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The war may be won but this series just keeps getting better
on 15 January 2005
You might think that, after some 2100 pages, Simon R. Green's Deathstalker series would have begun losing steam. As Deathstalker Honor opens, the rebellion against the Empire is the stuff of history and the war to overthrow Empress Lionstone XIV has been won. Our heroes have done the impossible: slaughtered an amazing array of enemies all over the galaxy, seen the brutal murder of what must be billions of people on planets stretching from the homeworld of Golgotha to the planets on the outer rim, been changed into something more than human by a mysterious alien Maze, and become legendary heroes whose exploits are already shown in holovideos to a fascinated public. Remarkably, however, this series seems to just keep getting better. It turns out that winning the war was the easy part; winning the peace is something else entirely. It's not just a matter of organizing a new government among a group of contentious power players interested only in acquiring power and money for themselves; there's also a little matter concerning several alien races moving in to attack the Empire while it is all but prostrate and vulnerable.
The gang's still here, though: Owen Deathstalker, the reluctant warrior who oversaw the defeat of imperial power; Hazel D'Ark, the former clonelegger and extremely successful lady at Owen's side, always ready to spill the blood of the guilty; Jack Random, the legendary rebel leader of old who saw his forgotten dreams of revolutionary success come true after teaming up with the Deathstalker; and Ruby Journey, bounty hunter extraordinaire and Random's right-hand woman of mass death and justice. Even Tobias Moon, the Hadenman who sacrificed everything to free his entombed brethren from their tombs on the Wolfling World, returns for this thrilling ride. These are the heroes who go where they are needed to do the things no one else could possibly do. On Virimonde, the planet which once called Deathstalker lord but has since been all but destroyed by Imperial forces, the notorious Valentine Wolfe, the most-wanted man in the new empire, is up to no good. On Brahmin II, the Hadenmen have imprisoned the human population and begun turning them into augmented men like themselves. On the inhospitable mining planet Loki, old rebels have rebelled anew against a corrupt new government and have made a desperate and wholly unforgivable move to elicit the aid of the rogue AI of Shub, mankind's most dangerous known enemy. And on Lachrymae Christi, a leper planet no one likes to talk about, the Hadenmen have attacked in large numbers for no discernible reason. At home on Golgotha, little has really changed, as the aristocratic families, rebel interests, and generally greedy, power-hungry men jockey for position in a generally ineffective, temporary Parliament. I can tell you that a few scores are settled right here and now.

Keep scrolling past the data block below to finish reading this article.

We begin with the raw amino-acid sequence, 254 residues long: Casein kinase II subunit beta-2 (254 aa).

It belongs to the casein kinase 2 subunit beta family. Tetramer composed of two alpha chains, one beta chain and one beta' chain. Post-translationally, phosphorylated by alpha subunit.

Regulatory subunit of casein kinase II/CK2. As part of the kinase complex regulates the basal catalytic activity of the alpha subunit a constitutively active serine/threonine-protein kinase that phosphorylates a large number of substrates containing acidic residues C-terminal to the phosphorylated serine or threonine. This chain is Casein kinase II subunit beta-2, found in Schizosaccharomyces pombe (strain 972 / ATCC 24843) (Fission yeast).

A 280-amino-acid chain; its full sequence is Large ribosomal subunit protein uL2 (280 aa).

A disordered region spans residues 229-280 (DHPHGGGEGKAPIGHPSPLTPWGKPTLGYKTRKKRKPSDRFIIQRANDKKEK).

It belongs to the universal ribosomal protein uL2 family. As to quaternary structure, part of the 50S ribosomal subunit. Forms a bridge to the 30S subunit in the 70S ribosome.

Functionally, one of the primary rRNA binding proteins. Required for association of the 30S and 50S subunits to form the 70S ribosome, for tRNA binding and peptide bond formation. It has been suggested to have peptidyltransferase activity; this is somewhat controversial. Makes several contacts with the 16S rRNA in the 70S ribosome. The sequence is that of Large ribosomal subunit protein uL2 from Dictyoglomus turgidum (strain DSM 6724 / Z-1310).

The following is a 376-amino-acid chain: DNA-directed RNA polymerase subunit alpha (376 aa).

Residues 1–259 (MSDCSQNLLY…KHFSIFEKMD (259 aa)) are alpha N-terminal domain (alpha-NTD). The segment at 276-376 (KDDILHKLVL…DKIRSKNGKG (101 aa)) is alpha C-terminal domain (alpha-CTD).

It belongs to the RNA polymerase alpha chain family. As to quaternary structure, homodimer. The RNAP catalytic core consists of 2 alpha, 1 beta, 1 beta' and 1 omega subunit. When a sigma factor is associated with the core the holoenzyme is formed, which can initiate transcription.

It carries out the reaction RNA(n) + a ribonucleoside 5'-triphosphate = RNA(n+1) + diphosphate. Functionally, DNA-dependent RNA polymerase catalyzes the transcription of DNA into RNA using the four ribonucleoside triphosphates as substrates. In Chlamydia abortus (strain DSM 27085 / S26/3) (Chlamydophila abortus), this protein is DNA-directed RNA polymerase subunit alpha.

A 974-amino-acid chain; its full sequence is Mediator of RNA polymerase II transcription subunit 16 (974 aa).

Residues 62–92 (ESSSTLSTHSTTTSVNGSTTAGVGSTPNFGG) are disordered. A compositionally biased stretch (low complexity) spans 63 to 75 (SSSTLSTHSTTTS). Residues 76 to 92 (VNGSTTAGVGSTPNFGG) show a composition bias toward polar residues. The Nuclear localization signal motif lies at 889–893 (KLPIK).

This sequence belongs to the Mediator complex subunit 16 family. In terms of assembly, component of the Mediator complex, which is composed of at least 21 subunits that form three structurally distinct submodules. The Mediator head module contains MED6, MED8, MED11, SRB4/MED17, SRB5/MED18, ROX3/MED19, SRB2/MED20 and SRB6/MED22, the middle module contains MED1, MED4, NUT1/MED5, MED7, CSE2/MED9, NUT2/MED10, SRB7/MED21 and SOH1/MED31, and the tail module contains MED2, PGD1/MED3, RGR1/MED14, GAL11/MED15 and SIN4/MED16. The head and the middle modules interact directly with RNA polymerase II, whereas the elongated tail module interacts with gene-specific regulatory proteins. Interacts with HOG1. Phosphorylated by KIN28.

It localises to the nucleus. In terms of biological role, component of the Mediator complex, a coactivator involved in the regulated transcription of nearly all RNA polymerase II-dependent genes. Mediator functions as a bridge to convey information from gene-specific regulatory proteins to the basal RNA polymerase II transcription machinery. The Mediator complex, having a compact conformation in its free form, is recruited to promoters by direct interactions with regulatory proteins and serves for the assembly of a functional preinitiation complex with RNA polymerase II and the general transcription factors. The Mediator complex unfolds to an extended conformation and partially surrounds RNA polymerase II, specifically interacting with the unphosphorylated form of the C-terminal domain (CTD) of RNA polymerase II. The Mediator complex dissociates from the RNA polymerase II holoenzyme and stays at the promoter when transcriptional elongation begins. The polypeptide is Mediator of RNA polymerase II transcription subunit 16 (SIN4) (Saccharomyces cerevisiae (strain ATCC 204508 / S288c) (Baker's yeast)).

There is a ton of great action in this novel, and there is no shortage of shocking surprises either - some wonderful characters don't survive the events detailed herein. Great and troubling mysteries and questions shout out for answers but are eventually subsumed - for now - by the individual missions involving our heroes. Even with their Maze-given special powers, the likes of Owen Deathstalker continually find themselves facing incredibly horrible odds of survival as they work to clean up some of the mess of an empire in tatters. Shub, the Hadenmen, and supercharged alien insects - any one of these enemies poses a daunting threat to the weakened Empire, and now not just one but all three of them are on their way. An even more frightening and potentially superior enemy exists out beyond the rim, in the Darkvoid where it was thought no form of life could possibly survive.
Deathstalker Honor kept my eyes glued to the pages, more anxious than ever to follow the exploits of Deathstalker and his select group of revolutionary allies. Each character is given additional room to grow here, and we begin to see some of what is behind the tough exterior masks they wear. Even as they continue to fear that their Maze-given powers are robbing them of more and more of their humanity, we the reader begin to penetrate their emotional defenses in powerful new ways. We also get a good look at the AI of Shub for the first time and learn just enough to heighten our interest and anxiety over the unknown enemies lying within the eternal darkness of the Darkvoid.
A heavy dose of fun, space-opera fighting still provides the humming engine of the storyline, but a new emphasis on the human element makes this the most captivating read of the first four Deathstalker novels. There is also a new and effective twist at the end; unlike its predecessors, this novel ends on a major cliff-hanger that is sure to drive Deathstalker fans in droves to Deathstalker Destiny, the fifth and final book in the life and times of Owen Deathstalker.